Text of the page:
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Sadly, the player on a tree team that most often has the greatest effect on whether a job is profitable and safe or not, is also often the most underpaid, underappreciated, and verbally and/or emotionally abused on that same team. Yes, it is the vital-yet-neglected branch manager, "groundie," or other-nicknames-not-suitable-for-a-family-publication of which we speak.

Branch Managers: The Foundation of Tree Work

By Michael “House” Tain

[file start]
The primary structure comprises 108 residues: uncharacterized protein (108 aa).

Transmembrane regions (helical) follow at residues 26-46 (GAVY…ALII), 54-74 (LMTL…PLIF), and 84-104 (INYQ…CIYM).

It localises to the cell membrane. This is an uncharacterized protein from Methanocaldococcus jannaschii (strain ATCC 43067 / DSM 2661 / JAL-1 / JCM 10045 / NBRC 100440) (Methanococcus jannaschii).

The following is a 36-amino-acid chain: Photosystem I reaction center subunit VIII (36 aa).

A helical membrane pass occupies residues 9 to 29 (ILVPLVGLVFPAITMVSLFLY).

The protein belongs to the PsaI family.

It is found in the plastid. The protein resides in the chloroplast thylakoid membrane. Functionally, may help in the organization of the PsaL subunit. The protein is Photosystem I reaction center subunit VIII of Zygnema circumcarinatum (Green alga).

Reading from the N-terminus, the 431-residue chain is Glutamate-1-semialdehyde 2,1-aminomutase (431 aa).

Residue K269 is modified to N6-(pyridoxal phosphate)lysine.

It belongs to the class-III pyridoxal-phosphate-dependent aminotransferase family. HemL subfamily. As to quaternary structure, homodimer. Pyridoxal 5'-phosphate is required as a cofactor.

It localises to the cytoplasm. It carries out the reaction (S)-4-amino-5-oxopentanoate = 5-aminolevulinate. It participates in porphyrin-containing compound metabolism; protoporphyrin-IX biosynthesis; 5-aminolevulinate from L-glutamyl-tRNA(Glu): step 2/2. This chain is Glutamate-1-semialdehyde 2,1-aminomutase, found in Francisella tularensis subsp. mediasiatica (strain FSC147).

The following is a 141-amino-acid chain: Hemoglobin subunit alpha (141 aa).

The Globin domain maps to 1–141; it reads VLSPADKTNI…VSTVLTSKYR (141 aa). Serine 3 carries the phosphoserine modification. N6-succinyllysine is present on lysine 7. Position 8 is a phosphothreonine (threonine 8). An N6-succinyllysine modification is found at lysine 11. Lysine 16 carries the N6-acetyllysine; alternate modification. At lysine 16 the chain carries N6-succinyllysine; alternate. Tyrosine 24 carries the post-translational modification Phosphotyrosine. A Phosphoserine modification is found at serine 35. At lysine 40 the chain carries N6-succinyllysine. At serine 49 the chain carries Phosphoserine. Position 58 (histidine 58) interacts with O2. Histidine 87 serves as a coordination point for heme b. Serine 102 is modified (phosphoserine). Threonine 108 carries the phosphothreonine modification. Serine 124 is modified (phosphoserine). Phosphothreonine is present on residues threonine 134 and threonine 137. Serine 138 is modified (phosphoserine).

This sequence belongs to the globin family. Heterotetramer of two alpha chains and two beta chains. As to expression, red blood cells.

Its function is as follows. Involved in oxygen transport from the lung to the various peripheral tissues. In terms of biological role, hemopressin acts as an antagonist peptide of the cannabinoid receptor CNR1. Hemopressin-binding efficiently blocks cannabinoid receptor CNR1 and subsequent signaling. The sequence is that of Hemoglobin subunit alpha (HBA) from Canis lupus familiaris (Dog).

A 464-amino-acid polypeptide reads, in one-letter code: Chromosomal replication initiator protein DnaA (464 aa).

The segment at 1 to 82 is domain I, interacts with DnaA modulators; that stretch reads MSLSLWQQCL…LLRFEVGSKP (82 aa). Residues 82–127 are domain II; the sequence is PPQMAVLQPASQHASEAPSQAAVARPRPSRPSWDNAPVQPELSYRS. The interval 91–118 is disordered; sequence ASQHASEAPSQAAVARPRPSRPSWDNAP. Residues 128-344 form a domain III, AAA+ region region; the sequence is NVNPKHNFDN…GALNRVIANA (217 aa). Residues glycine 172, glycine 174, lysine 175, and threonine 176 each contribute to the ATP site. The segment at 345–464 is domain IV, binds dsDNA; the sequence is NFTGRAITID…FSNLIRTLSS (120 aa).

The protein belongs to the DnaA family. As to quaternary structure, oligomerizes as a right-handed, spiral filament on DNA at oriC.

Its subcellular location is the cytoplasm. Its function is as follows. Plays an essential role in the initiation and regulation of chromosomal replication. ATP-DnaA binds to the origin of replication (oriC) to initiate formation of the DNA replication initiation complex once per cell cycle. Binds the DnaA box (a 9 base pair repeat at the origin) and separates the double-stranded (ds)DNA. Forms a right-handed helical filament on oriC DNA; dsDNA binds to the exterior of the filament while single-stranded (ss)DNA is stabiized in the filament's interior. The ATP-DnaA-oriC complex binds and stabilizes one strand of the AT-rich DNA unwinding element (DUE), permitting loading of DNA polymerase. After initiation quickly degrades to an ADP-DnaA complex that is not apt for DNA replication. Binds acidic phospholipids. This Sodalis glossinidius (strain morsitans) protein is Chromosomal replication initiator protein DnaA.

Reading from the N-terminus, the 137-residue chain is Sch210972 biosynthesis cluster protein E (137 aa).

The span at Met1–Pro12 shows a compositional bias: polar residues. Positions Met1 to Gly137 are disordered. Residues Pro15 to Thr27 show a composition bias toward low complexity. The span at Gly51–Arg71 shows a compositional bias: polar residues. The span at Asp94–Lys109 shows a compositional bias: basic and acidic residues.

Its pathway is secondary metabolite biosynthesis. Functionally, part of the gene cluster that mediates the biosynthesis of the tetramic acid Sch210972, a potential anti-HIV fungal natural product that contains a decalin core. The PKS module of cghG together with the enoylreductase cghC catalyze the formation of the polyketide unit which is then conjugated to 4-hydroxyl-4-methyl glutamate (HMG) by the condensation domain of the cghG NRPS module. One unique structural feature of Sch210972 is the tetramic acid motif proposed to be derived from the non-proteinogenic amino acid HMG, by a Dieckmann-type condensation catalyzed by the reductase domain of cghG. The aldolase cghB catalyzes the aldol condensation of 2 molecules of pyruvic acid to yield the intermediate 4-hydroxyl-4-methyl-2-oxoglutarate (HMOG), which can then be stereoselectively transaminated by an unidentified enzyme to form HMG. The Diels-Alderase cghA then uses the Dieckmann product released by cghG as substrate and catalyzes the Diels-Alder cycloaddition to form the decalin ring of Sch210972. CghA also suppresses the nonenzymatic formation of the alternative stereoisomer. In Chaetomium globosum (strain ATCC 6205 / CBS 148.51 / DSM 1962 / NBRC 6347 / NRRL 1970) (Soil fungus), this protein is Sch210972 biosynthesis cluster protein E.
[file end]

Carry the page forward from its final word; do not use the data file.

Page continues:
Sadly, the player on a tree team that most often has the greatest effect on whether a job is profitable and safe or not, is also often the most underpaid, underappreciated, and verbally and/or emotionally abused on that same team. Yes, it is the vital-yet-neglected branch manager, “groundie,” or other-nicknames-not-suitable-for-a-family-publication of which we speak. This poor benighted soul — often with greater experience and sometimes knowledge than the dashing divas aloft — restricted to the surface of the Earth is typically not only one of the hardest working members of the team, but the one whose actions or inactions can have a large impact on the company’s bottom line and insurance rates. Yet, not only do their efforts often go unrecognized, their training and education is far too often neglected. Although climbing members of the tree tribe may certainly have their own opinions about the relative importance of those “little people” so far below, few would disagree that a well trained and knowledgeable branch manager or group of branch managers can go a long way toward making the takedown of a rugged 80-foot dead tulip poplar go smooth. Very few average humans, regardless of personal fitness and inner drive, are prepared for a full-on 8- to 12-hour day on an average tree worksite, filled with the roar of hungry chippers, endless miles walked while dragging heavy and awkward brush, and standing fast as a tree top speeds toward the ground controlled only by the seemingly delicate rope clasped in their hands. However, some basic knowledge of safety, a few simple techniques and methods, and Johnny B. O’Doughnuts will soon not only live up to the title branch manager, but will be helping the crew bring home the “bacon” with all their pieces and parts intact.